(a) William Rehnquist
(b) Antonin Scalia
(c) Roger Taney
(d) Earl Warren
Some of those votes may go to Gary Johnson and the Libertarians. In a very close election, the votes for Johnson and Jill Stein could throw the election to Donald Trump. The argument for a landslide unity vote could convince some of those to do the right thing.So there you have it. It's not an invention of "right-wing media." The Communist Party says voting for Hillary Clinton is doing the right thing.
This is why it is so important to have a diversity of viewpoints in both journalism and academia and why it is so dangerous and harmful that both of these professions have a badly skewed distribution. Claims need to scrutinized whichever side of the aisle they serve, and we would have more thorough and complete scrutiny if we had a better balance of viewpoints.
"Basically, I interspersed various nuggets of truth and exaggerated a lot of things, and sometimes outright lied -- in the interest of making a journalist believe that online Trump supporters are largely a group of meme-jihadis who use a cartoon frog to push Nazi propaganda. Because this was funny to me," Swift told TheDCNF.
"The idea that every major Trump supporter online is secretly a neo-Nazi, for one. I mean, it's just not true. But it's the kind of thing that a journalist will readily believe."
A major criminal-justice overhaul bill seemed destined to be the bipartisan success story of the year, consensus legislation that showed lawmakers could still rise above politics.
Then the election, Donald J. Trump's demand for "law and order" and a series of other political calculations got in the way.
Senate Republicans divided on the wisdom of reducing federal mandatory minimum sentences. Other Republicans, unhappy that President Obama was reducing hundreds of federal prison sentences on his own, did not want to give him a legacy victory. A surge in crime in some urban areas gave opponents of the legislation a new argument.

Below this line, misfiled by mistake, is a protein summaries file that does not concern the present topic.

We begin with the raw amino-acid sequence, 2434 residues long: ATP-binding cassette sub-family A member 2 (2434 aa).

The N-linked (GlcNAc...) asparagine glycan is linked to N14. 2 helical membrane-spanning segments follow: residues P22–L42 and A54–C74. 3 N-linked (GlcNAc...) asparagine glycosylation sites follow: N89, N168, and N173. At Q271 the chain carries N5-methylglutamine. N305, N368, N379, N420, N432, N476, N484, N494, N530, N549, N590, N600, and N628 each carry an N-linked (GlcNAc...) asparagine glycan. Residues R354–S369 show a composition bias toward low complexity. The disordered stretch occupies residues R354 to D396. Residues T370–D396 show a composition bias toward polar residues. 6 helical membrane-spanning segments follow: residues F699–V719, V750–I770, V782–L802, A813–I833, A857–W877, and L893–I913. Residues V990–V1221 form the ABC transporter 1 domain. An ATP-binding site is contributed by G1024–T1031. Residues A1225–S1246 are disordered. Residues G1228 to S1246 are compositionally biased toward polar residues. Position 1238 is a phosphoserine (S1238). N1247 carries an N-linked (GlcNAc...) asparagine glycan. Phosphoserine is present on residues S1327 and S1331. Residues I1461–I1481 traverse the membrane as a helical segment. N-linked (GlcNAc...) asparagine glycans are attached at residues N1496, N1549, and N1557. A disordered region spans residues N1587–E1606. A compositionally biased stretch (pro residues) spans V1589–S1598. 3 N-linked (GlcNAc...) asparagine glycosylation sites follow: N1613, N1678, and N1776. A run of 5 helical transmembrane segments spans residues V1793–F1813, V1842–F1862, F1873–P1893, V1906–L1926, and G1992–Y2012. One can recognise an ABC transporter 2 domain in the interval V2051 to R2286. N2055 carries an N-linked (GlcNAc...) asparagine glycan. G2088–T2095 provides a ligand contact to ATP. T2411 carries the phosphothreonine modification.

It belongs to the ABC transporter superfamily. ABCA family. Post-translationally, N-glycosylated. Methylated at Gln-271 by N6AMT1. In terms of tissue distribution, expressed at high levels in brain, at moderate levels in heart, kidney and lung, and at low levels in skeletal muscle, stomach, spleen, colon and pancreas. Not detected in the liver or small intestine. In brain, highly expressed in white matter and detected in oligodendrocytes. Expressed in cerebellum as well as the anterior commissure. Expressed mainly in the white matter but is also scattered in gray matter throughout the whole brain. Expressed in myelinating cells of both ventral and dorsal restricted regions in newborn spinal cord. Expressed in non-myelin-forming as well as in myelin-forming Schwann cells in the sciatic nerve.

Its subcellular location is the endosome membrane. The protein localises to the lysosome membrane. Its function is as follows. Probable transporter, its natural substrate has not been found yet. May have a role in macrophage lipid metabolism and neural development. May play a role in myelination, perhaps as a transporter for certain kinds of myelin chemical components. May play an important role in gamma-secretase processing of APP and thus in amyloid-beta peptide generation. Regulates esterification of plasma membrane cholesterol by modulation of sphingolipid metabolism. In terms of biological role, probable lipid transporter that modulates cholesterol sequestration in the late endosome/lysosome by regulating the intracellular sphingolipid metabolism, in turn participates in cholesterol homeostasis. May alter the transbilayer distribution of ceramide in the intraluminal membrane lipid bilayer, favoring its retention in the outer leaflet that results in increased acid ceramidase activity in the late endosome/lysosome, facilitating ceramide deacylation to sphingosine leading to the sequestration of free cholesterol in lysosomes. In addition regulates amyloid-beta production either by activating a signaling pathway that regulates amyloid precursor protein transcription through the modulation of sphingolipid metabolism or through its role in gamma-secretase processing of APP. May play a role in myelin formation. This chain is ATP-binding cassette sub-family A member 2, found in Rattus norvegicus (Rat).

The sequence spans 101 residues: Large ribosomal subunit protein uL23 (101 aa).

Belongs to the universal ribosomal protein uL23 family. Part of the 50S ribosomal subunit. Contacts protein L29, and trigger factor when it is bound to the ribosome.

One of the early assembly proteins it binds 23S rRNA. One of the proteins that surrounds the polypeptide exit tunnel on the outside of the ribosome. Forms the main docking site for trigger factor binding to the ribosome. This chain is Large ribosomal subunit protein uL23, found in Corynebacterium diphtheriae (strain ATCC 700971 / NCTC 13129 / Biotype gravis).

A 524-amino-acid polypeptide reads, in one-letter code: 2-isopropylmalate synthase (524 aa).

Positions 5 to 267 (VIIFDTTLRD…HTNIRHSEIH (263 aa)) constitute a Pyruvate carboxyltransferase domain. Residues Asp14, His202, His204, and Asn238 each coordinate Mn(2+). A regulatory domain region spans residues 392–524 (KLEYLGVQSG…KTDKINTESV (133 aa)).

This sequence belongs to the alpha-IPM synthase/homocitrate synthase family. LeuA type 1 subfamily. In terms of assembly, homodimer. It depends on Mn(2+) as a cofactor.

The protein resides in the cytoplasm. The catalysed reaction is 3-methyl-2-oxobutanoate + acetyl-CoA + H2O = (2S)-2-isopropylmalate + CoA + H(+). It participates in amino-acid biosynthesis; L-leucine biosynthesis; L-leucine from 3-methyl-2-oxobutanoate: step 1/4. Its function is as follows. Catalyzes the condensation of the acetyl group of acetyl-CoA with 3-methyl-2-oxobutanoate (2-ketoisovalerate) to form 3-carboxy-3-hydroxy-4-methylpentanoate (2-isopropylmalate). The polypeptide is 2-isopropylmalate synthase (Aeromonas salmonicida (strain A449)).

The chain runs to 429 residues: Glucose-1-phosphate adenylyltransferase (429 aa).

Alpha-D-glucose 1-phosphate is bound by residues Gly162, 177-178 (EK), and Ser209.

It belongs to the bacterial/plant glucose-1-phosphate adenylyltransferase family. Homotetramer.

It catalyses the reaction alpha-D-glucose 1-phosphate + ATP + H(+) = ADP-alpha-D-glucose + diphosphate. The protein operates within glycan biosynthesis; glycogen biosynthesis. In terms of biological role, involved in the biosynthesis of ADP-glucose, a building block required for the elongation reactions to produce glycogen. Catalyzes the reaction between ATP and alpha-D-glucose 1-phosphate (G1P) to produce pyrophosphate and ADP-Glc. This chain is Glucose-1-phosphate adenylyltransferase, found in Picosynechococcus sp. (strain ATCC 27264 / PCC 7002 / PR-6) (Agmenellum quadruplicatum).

Now, the Senate authors of the legislation say it is effectively dead.
"I do believe it is over," said Senator Richard J. Durbin of Illinois, the No .2 Democrat in the Senate, who put considerable effort into difficult negotiations with Republicans to strike a compromise. "We missed an opportunity."
I agree with Senator Durbin that the Senate missed an opportunity -- an opportunity to multiply the Wendell Callahan scandal and endanger the country.
Sen. Charles E. Grassley, R-Iowa, is turning 83 on Saturday and he celebrated in his favorite way: by running six miles.
The senator traditionally runs from his townhouse in Arlington, Va., to the Capitol on his birthday, The Des Moines Register reported in 2014. On Thursday morning, he posted a photo on Instagram of his running watch showing that he ran 6.23 miles in an hour and 31 minutes. That's a little bit under 15 minutes a mile. At almost 83 years old.
"It's modeled after the laws in Texas, where we know innocent people have been executed," said Elisabeth Semel, director of the Death Penalty Clinic at UC Berkeley Law School. Death penalty supporters heatedly dispute that claim, but Semel cited the Texas case of Cameron Todd Willingham, executed in 2004 for killing his three children in a fire that a series of experts, including one hired by the state, have since concluded was most likely accidental.One might read that paragraph to say that supporters dispute the claim that Texas has executed innocent people but concede the claim that the initiative "is modeled after the laws of Texas." Not so.
Anthony Yezer, a professor at George Washington University in Washington, D.C., said such studies fail to account for what's called the "plea-bargain effect." The term refers to the role the death penalty plays in potentially saving trial costs by convincing some accused killers to plead guilty to their crimes rather than risk execution.
Death penalty opponents frequently argue that the death penalty has no deterrence effect. But Yezer disagrees. And he said Goss made no attempt to factor in how much the fear of execution could save the criminal justice system by potentially preventing a murder.
"What's the cost of the murders that would have happened if Nebraska hadn't had capital punishment?" asked Yezer, author of a textbook titled "Economics of Crime and Enforcement."
Why this frenzied effort to demonize Mr. Trump for addressing the heightened violence in inner cities? Because the Republican nominee has also correctly identified its cause: the false "narrative of cops as a racist force in our society," as he put it in Wisconsin.